“…a consciousness that cannot discern a meaning in existence is in trouble, very deep trouble, for at that point there is no organizing principle, no end to the halting problems, no reason to live, no love to be found. No: meaning is the hard problem.” Kim Stanley Robinson, Aurora
There is no chance in Hell that any reasonable representation of humanity will be looking out of some aft window on a shuttle to another habitable world, feeling any sort of remorse. The sort of person who’d been “selected” for recolonization would, in every conceivable scenario, have such a disproportionate fortune (or, bloodied hands) compared to those left behind that to even imagine a perspective that leads with a conscience is more absurd than any far-flung 1970’s space colonization fantasy. That’d be the major pull of most popular science fiction narratives beyond the Eisenhower administration in the United States, though, a different Earth where greed, prejudice, and opportunism were minimized to such a degree that even if our world had failed the human spirit would band us together in triumph to colonize the stars beyond. The last of us left who’d miraculously find themselves able to pilot their way beyond Earth’s atmosphere would inarguably be the most ruthless among us, secretive at the least and perhaps genocidal at the worst. I’ve seen the rich trample the poor, the enfeebled left to die, and the masses stupefied by technology to an extreme degree in my lifetime and I just don’t buy into the collaborative capacity for remorse amongst the self-serving majority of the human race. The “What if…?” is yet no less entertaining than it was when I’d grown up reading oft utopian science fiction of the late 80’s and early 90’s before the tendency towards dystopian forms would translate best to the edgier screenplays of the era. Originally hailing from the very center er, middle of Sweden in Östersund epic heavy metal duo Starscape reach for bold mid-70’s heavy rock, prog and heavy metal spiritus on this their debut full-length the sci-fi recolonization opus, ‘Colony‘. Their perspective is hopeful, remorseful, (eventually) horrified and once again displaced-yet-optimistic as the theme of the album takes an equally 70’s approach to its narrative arc. Though there are some rough edges to their debut’s gem-like form, these fellowes manage an exuberant and notably inspired “head in the clouds” underground epic heavy metal record.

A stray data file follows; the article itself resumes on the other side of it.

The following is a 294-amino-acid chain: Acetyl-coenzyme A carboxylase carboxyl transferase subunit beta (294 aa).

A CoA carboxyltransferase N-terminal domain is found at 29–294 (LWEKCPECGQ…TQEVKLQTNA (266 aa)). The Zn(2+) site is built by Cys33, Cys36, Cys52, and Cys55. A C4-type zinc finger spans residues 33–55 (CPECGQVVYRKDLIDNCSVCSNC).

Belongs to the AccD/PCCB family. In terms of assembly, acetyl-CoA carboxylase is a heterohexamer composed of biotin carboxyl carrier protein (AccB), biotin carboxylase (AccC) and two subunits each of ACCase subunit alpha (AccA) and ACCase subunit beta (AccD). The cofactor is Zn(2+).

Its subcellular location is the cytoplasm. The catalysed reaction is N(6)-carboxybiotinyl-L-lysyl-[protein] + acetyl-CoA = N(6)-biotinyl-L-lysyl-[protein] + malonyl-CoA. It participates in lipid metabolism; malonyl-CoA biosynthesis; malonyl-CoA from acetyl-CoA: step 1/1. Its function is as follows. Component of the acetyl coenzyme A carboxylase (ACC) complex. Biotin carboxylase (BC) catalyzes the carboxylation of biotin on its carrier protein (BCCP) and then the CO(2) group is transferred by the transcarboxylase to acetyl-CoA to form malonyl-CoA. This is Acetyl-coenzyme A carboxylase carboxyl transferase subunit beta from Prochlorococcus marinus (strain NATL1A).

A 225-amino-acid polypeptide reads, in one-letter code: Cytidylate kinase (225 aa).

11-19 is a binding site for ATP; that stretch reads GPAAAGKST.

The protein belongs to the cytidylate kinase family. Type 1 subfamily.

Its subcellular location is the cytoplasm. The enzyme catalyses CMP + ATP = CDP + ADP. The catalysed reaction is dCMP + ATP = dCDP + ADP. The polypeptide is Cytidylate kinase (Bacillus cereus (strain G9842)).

Starscape would officially form as a solo project from musician Anton Eriksson in 2015 and by early 2017 he’d readied an instrumental demo (‘Demo‘, 2017) which today expresses as if a nearly complete vision of ‘Colony’ in pre-production form. The assumption is that this sizeable and well-crafted demo probably drummed up interest for a vocalist and the choice was Per-Olof Göransson who would feature on the ‘Pilgrims‘ EP in 2020. When considering the 2017 demo and 2020 EP and comparing their sound side-by-side it seems the interim time was spent working out vocal patterns; Most of the compositional changes made are easily observed on ‘Colony’ and approached with a light hand, some different counts and fleshed-out leads but still resembling the original draft/demo. For an epic heavy metal/hard rock album developed over the course of roughly five years it is a strong enough debut and certainly presents a clear point of view alongside a reasonable taste level. They’ve managed hints of Swedish throwback rock and metal hybrids such as Hällas and Night which can veer into ‘Return to Fantasy’-era Uriah Heep as often as it might impress a Tanith or Possessed Steel fan for its lofty bouts of 80’s epic heavy metal melodrama. Göransson‘s vocals aren’t as sophisticated or experienced as some of those comparisons might suggest and the trade-off is that Starscape cultivate 80’s Maiden inspired realms more often than they swing into 70’s prog rock keyboard honking blues rock pieces. An over the top heavy metal voice is appropriate here, though there are some strong veers off the map in terms of pitch and a few moments of strained yelling that just don’t work. This off-kilter and loud presence adds character of course, but won’t sooth and impress in the same way a harmonically gifted band in this realm, such as Wytch Hazel, might.